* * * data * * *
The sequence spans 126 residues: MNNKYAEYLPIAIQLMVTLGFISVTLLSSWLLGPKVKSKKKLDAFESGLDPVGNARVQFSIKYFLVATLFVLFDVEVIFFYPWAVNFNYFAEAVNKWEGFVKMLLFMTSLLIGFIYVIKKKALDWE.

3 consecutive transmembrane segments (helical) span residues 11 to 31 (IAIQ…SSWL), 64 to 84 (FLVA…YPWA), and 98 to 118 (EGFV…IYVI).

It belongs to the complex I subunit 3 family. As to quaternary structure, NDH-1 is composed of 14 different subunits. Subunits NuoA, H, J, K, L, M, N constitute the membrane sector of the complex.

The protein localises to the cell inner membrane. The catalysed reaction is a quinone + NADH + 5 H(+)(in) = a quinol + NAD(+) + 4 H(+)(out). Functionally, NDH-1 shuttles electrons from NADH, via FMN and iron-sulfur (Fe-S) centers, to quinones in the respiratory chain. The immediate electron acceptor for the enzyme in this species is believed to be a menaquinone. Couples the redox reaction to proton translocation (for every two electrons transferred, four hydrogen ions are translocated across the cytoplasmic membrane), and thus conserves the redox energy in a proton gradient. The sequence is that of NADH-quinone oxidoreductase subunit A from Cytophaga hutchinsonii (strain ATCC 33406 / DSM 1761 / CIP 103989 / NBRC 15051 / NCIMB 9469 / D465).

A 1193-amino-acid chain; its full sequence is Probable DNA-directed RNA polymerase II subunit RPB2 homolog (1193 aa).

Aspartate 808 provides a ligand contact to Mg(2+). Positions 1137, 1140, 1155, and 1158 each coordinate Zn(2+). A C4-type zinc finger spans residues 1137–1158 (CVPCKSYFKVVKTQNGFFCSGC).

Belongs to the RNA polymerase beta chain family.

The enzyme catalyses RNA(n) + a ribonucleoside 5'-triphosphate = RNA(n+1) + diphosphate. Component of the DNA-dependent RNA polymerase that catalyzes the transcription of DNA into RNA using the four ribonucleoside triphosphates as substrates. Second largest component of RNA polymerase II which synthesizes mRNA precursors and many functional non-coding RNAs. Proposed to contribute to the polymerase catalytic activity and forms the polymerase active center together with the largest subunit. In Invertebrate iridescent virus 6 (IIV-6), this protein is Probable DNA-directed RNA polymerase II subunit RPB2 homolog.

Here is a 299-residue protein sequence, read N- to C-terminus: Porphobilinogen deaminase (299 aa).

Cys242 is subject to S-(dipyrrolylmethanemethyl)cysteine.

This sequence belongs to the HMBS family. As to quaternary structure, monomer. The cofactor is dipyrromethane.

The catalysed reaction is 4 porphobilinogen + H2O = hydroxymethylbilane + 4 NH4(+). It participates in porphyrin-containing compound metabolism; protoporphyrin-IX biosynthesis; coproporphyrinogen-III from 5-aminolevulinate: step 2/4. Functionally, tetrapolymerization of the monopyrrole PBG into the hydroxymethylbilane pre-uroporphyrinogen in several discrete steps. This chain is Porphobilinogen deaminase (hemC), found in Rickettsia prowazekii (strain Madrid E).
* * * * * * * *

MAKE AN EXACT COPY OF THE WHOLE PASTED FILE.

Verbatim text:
The sequence spans 126 residues: MNNKYAEYLPIAIQLMVTLGFISVTLLSSWLLGPKVKSKKKLDAFESGLDPVGNARVQFSIKYFLVATLFVLFDVEVIFFYPWAVNFNYFAEAVNKWEGFVKMLLFMTSLLIGFIYVIKKKALDWE.

3 consecutive transmembrane segments (helical) span residues 11 to 31 (IAIQ…SSWL), 64 to 84 (FLVA…YPWA), and 98 to 118 (EGFV…IYVI).

It belongs to the complex I subunit 3 family. As to quaternary structure, NDH-1 is composed of 14 different subunits. Subunits NuoA, H, J, K, L, M, N constitute the membrane sector of the complex.

The protein localises to the cell inner membrane. The catalysed reaction is a quinone + NADH + 5 H(+)(in) = a quinol + NAD(+) + 4 H(+)(out). Functionally, NDH-1 shuttles electrons from NADH, via FMN and iron-sulfur (Fe-S) centers, to quinones in the respiratory chain. The immediate electron acceptor for the enzyme in this species is believed to be a menaquinone. Couples the redox reaction to proton translocation (for every two electrons transferred, four hydrogen ions are translocated across the cytoplasmic membrane), and thus conserves the redox energy in a proton gradient. The sequence is that of NADH-quinone oxidoreductase subunit A from Cytophaga hutchinsonii (strain ATCC 33406 / DSM 1761 / CIP 103989 / NBRC 15051 / NCIMB 9469 / D465).

A 1193-amino-acid chain; its full sequence is Probable DNA-directed RNA polymerase II subunit RPB2 homolog (1193 aa).

Aspartate 808 provides a ligand contact to Mg(2+). Positions 1137, 1140, 1155, and 1158 each coordinate Zn(2+). A C4-type zinc finger spans residues 1137–1158 (CVPCKSYFKVVKTQNGFFCSGC).

Belongs to the RNA polymerase beta chain family.

The enzyme catalyses RNA(n) + a ribonucleoside 5'-triphosphate = RNA(n+1) + diphosphate. Component of the DNA-dependent RNA polymerase that catalyzes the transcription of DNA into RNA using the four ribonucleoside triphosphates as substrates. Second largest component of RNA polymerase II which synthesizes mRNA precursors and many functional non-coding RNAs. Proposed to contribute to the polymerase catalytic activity and forms the polymerase active center together with the largest subunit. In Invertebrate iridescent virus 6 (IIV-6), this protein is Probable DNA-directed RNA polymerase II subunit RPB2 homolog.

Here is a 299-residue protein sequence, read N- to C-terminus: Porphobilinogen deaminase (299 aa).

Cys242 is subject to S-(dipyrrolylmethanemethyl)cysteine.

This sequence belongs to the HMBS family. As to quaternary structure, monomer. The cofactor is dipyrromethane.

The catalysed reaction is 4 porphobilinogen + H2O = hydroxymethylbilane + 4 NH4(+). It participates in porphyrin-containing compound metabolism; protoporphyrin-IX biosynthesis; coproporphyrinogen-III from 5-aminolevulinate: step 2/4. Functionally, tetrapolymerization of the monopyrrole PBG into the hydroxymethylbilane pre-uroporphyrinogen in several discrete steps. This chain is Porphobilinogen deaminase (hemC), found in Rickettsia prowazekii (strain Madrid E).